Monday 30th November 2020,
North Yorks Enquirer

EXPENSES: The Buckingham Palace Connection

November 13, 2020 North Yorkshire Police

EXPENSES: The Buckingham Palace Connection

by TIM HICKS

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Introduction

Following on from my series of articles on Chief Police Officers taxpayer funded trips to exciting tourist destinations all over Europe. This article examines former Deputy Chief Constable Tim Madgwick’s expense funded trip to a garden party at Buckingham Palace.

Background: DCC Tim Madgwick QPM

DCC Madgwick is a former Temporary Chief Constable of North Yorkshire Police who was rejected for promotion to Chief Constable following the disgrace and removal of Chief Constable Grahame Maxwell, but was appointed as caretaker Chief Constable in May 2012 pending the appointment of Maxwell’s replacement.

Chief Constable Dave Jones was appointed to replace Maxwell on the 3rd of June 2013 and DCC Madgwick returned to his duties as Deputy Chief Constable.

When Chief Constable David Crompton was suspended from South Yorkshire Police, Chief Constable Jones acted as interim Chief Constable for that force and again DCC Madgwick was appointed as Temporary Chief Constable of NYP to cover for Chief Constable Jones’ absence. He was awarded the Queen’s Police Medal in 2015, article from the Harrogate Informer here.

DCC Madgwick (right) at Buckingham Palace, having received the QPM in 2015.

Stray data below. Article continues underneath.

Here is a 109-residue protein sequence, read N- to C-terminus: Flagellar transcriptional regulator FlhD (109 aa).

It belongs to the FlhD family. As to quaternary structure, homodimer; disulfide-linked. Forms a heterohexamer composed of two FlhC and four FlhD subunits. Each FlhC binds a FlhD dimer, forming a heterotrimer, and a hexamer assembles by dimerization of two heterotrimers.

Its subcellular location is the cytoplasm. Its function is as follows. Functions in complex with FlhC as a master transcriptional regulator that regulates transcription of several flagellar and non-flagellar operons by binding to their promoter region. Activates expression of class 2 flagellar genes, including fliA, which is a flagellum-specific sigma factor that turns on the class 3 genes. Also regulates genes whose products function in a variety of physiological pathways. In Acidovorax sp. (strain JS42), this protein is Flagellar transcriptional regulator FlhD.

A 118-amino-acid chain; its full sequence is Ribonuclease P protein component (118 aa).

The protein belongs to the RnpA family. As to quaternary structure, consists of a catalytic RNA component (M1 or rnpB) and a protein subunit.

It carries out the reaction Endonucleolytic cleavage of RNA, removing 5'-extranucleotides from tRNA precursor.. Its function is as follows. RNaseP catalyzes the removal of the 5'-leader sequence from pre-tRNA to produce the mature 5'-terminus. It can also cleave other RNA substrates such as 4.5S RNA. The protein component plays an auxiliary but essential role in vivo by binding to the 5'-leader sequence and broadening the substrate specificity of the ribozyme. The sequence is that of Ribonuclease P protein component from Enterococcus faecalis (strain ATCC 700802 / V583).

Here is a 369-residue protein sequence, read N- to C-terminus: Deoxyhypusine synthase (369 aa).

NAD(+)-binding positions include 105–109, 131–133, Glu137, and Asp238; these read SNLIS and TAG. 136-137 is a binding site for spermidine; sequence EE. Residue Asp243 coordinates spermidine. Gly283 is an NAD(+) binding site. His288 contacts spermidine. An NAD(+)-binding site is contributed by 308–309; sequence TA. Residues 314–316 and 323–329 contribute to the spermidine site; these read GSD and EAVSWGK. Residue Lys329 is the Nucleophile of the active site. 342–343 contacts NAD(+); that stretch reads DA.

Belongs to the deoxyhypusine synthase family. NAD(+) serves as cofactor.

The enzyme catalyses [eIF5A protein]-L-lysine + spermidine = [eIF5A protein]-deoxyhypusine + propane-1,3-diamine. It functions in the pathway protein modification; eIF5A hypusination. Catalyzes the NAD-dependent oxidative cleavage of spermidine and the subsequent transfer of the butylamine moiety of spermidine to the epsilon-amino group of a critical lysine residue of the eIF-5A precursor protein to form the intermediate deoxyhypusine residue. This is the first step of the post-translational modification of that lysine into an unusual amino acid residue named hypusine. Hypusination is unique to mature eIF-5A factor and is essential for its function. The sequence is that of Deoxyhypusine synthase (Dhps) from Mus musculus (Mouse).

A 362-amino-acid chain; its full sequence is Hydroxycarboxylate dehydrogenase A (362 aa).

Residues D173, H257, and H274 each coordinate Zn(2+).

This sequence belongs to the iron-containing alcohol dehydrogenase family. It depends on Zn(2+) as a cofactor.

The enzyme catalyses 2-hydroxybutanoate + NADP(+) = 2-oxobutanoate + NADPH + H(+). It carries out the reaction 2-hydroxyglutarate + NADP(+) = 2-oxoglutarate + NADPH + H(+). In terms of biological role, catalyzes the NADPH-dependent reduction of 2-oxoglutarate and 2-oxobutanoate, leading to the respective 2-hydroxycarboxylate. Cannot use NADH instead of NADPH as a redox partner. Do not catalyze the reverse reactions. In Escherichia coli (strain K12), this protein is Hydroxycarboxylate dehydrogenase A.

DCC Madgwick’s biography can be read here. He was appointed as a Chief Police Officer in March 2010 and retired in February 2017. He features in this article on the basis of his use of police funds, to attend a Garden Party at Buckingham Palace and stay over the night in London in a hotel in July 2011, at a time when we were all told that NYP was under enormous financial pressure.

What is wrong with attending a garden party at Buckingham Palace?

Nothing.

Here I hasten to add that I am not a revolutionary republican. I have no objection to public funds being used to pay for DCC Madgwick to attend an investiture at Buckingham Palace to receive his ward of the Queen’s Police Medal, because it is an official duty relating to his service as a Chief Police Officer in North Yorkshire Police.

However, a Garden Party is not the same thing. To quote from the official Royal Family Website:

“Over the course of each year, The Queen welcomes over 30,000 guests to spend a relaxed summer afternoon in the beautiful gardens of Buckingham Palace or the Palace of Holyrood House. At each Garden Party, around 27,000 cups of tea, 20,000 sandwiches and 20,000 slices of cake are consumed! Garden Parties are an important way for The Queen to speak to a broad range of people from all walks of life, all of whom have made a positive impact in their community. 

Historically, Garden Parties took the place of presentation parties attended by debutantes, and have evolved into a way of recognising and rewarding public service. Throughout the country, a long established network of sponsors is used to invite guests, who include Lord-Lieutenants, Societies and Associations, Government Departments, Local Government, the Services, the Church and other Faiths. They nominate guests for invitation and we hope in this way to achieve a representative cross section of the community.

On the day of the Garden Party, the Palace gates are open from around 3pm. The Party officially begins when The Queen and The Duke of Edinburgh, accompanied by other Members of the Royal Family, enter the garden at 4pm, when the National Anthem is played by one of the two military bands present.